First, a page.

WPSU

Sunday, January 9, 2011

The Life of a Pirate Princess


When our friend Peter Wiles of Mid-Lakes Navigation (the company that built our boat) heard we we cruising down toward Fort Myers, he said, "You MUST stop at Useppa Island."
Welcome to Useppa!  Part of the charm is the
architecturalcohesiveness: white cottages with tin roofs.

If you are a "visual learner" and prefer not to wade through written narrative about our visit, just CLICK HERE for an amazing slide show by Craig Ligibel, island resident and host of Useppa's irreverent blog.

Useppa is a tiny island close to better-known Sanibel and Captiva. It's loaded with history and charm.  We hadn't included Useppa on our itinerary because it's privately owned--you can't just randomly stop in. But a friend of Peter's, Ginny Amsler, kindly made it possible for us to dock.

What was it like? Excerpt from Captain's Letter Home:



Craig Ligibel (center, w/camera) and his pirate crew
document the Dragonfly's visit
Hi, Mom and Dad, we’ve spent a day and a half at Useppa Island, which Conde Nast calls one of the 25 best private island getaways in the world.  The people here have been incredibly friendly and outgoing and have given us much time and attention, which we have appreciated. 


It’s an interesting place: Unbelievable botanicals, lovely homes, and historical oddities. This little island is where the Izaak Walton conservation society was founded. It’s also where the Cuban infiltrators were trained for the Bay of Pigs invasion. (Apparently they have a reunion every year). This is also apparently the very best place in the world for tarpon fishing.
 

On Friday morning, island residents Jay and Ginny Taylor gave us a tour of the island by electric golf cart.  In the afternoon, Paul and Shane Swigert took us on a private tour of the island's excellent little historical museum. When we leave Saturday morning, we have been promised/threatened with a multi-boat “send-off.”  Love,  Bill


According to Useppa lore, the island is named for a Spanish princess, Joseffa de Mayorga.  The story goes that a pirate, Jose Gaspar, captured her, and fell in love with her. When she rebuffed his advances, he made her a prisoner on the tiny island.  Who knows if the story is true.  But we certainly felt like royalty during our brief visit! i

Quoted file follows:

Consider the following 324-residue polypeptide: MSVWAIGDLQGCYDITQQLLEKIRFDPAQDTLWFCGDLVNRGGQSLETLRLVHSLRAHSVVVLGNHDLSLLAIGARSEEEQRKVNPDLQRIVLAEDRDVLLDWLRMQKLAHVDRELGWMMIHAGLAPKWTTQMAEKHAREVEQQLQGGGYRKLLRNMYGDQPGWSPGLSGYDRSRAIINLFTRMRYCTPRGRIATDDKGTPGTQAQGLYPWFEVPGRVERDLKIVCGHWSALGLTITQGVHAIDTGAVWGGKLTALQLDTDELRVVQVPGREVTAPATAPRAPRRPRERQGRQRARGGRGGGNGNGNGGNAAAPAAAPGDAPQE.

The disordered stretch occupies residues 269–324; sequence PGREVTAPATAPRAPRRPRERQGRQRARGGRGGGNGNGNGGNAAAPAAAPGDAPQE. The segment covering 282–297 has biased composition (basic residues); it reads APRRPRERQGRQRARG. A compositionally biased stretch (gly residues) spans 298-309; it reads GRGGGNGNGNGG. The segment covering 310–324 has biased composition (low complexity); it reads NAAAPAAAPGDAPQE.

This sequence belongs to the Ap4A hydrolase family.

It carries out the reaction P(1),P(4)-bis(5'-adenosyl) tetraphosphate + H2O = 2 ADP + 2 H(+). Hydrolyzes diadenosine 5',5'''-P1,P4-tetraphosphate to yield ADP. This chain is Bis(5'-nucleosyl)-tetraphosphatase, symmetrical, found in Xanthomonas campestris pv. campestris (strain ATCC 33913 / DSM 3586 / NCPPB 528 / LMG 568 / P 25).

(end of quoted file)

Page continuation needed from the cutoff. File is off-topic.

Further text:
Check Facebook for even more photos of our stay on Useppa, including our lunchtime row to Cabbage Key for a "cheeseburger in paradise"  

2 comments:

  1. Wow, what a cool place to visit!

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  2. I visited Useppa Island in the early 70’s with my parents. At the time, the island was uninhabited, and my father was being invited to invest in the re-construction of the island as a private resort. I remember being shown the guest book, filled with signatures and comments from presidents, dignitaries, actors and wealthy families. I was only 10 at the time, and had jokingly been told that technically I was not allowed to be there, since in its heyday no one under 14 was allowed (and it’s still that way). While the adults talked business, I explored the remaining buildings and part of the island. It seemed as if everyone had abandoned Useppa suddenly, and after some research recently, I came to the conclusion it may have been due to an approaching hurricane. In one of the dining rooms, the decorations for a Valentine’s party were still hanging. Envelopes marked “His” and Hers” contained valentine’s card cut in half. I imagined it was for a fun mixer game for the guests. The hotel mailroom still had letters in slots labeled by room or cottage, and I found matchbooks and room key fobs. In a separate out-building was a kitchen, with a dirt floor, cookbooks strewn in piles, and even a rat trap with the skeleton of it’s unfortunate captive. A row of employee/servant cottages was burnt to the ground. After seeing unusual mounds of shell rock, I now realize they were made by Indians who had inhabited the island long ago. I wonder if they were burial mounds. I recently browsed around the internet after a friend mentioned South Seas Plantation, which made me remember my special adventure long ago. I dawns on me that very few people probably saw the resort in that condition, much less through the eyes of a child. I also wonder what the future would have held for my father if he had invested in it’s re-creation (he never did).

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